Quarantine Cuisine: How Chase Hospitality Group chef de cuisine Felicia De Rose makes her quickie carbonara

Quarantine Cuisine: How Chase Hospitality Group chef de cuisine Felicia De Rose makes her quickie carbonara

We’re asking Toronto chefs to show us what they cook up using basic pantry supplies while they self-isolate at home

Like many of us, chef Felicia De Rose is confined to her home. We asked the social-distancing chef to whip us up a meal with ingredients she already had on hand. Her recipe: a plate of easy-to-make carbonara.

More Quarantine Cuisine

Carbonara reminds chef Felicia De Rose of her dad. “He would make this for me and my brothers on a weekly basis—it was his go-to quickie dinner,” says De Rose. “It was one of my favourite meals as a kid. It reminds me of home and being with family; all of us gathered around the dinner table.” Best of all, it’s easy to make and enjoy. “It’s just simplicity and deliciousness on a plate.”

And just like her dad, De Rose ends up making it for others more often than for herself. “It’s a favourite for staff meals, and I love feeding it to friends and family, too. I love watching their faces as they tuck into the lush, rich strands of pasta.”

De Rose’s carbonara mise

200g (7 ounces) of your favourite dry pasta (De Rose likes fettuccine)
2 large eggs
2 tbsp chopped parsley
3 slices of prosciutto, sliced thinly (it’s what De Rose had kicking in the fridge, but you can use pancetta or bacon)
1 garlic clove, thinly sliced
⅓ cup diced white onion
1 tbsp olive oil
1-2 tbsp unsalted butter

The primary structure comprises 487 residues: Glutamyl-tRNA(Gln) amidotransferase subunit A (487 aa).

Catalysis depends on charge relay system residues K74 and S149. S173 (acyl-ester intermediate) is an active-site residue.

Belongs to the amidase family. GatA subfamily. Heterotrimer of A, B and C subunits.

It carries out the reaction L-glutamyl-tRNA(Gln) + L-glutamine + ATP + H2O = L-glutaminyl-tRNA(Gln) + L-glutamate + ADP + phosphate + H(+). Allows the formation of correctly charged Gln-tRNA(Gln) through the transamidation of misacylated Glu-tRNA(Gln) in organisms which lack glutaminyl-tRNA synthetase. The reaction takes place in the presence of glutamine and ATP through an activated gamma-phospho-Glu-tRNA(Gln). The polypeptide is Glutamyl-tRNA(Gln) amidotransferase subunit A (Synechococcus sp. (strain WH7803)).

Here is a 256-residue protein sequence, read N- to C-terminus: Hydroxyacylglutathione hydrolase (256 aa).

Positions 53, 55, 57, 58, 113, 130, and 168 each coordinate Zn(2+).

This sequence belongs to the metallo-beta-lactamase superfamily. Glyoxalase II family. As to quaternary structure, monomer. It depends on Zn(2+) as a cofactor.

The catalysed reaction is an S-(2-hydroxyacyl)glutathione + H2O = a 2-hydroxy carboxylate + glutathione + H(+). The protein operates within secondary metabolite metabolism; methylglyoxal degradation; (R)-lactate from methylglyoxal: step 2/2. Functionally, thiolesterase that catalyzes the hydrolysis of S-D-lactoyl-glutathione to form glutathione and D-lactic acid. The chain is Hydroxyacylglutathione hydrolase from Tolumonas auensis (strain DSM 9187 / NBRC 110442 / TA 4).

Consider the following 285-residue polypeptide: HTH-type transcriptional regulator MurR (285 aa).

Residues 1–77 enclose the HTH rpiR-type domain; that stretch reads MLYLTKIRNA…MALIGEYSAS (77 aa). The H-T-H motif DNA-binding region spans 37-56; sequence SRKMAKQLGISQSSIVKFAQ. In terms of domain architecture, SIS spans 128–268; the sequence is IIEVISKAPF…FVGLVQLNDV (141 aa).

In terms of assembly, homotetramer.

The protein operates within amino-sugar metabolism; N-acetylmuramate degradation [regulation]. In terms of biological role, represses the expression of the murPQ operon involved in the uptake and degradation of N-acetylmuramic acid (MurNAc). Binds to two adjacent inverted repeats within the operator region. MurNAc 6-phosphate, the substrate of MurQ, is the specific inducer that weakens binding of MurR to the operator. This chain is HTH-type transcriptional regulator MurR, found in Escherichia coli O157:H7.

Salt and pepper, to taste
Chilli flakes, to taste
3-4 tbsp grated parmesan, and about 1-2 tbsp extra to finish the dish

The recipe

Fill a medium pot with about six cups of water and 1/2 tbsp salt, and bring it to a boil.

While the water is boiling, get a medium-sized bowl. Add the eggs, parsley, grated parm and a pinch of salt and pepper. Beat until fully mixed.

Now beat it. Just beat it

De Rose says that while you wait for your water to boil…make yourself a cocktail! Her go-to mix is Great Jamaican ginger beer with a couple of glugs of Bulleit rye. Cheers!


Meanwhile, in a large pan on medium heat, add 1 tbsp of olive oil. Then toss in the onion, your pork of choice and the garlic. Sautée it all for 6 to 7 minutes.

De Rose had prosciutto on hand, but you can use bacon, or whatever porky product you’ve got

When the water comes to a boil, drop your pasta in and cook for 6 to 7 minutes (or as the package directions advise) until it’s al dente. Taste-test a strand, like so:


Drain your noodles, making sure to save about a cup of the pasta water.

Now add your cooked pasta to the pan.

Noods, please

Slowly pour in your egg mixture while stirring with a wooden spoon. Then—and this is the most important thing to remember—immediately turn off the stove heat. (Otherwise you may end up with scrambled eggs instead of sauce.) The key here is to use just the residual heat. Slowly stream the egg mixture in while stirring. Add a bit of the pasta water if you need to loosen up the sauce, ensuring it stays creamy instead of clumpy.

Piano, piano. (Translation: slowly, slowly)

If you do happen to mess up and make eggs instead, here’s a tip from De Rose: “Who cares? Enjoy it regardless, and be proud of your creation. And consider it a good excuse to make this dish again!”

Finish with butter or olive oil, giving it one last toss to mix everything thoroughly. Plate it up immediately, grate fresh parm on top and sprinkle with chili flakes if you want to add a little kick.

The finished dish.

Buon appetito!

Grazie, Felicia!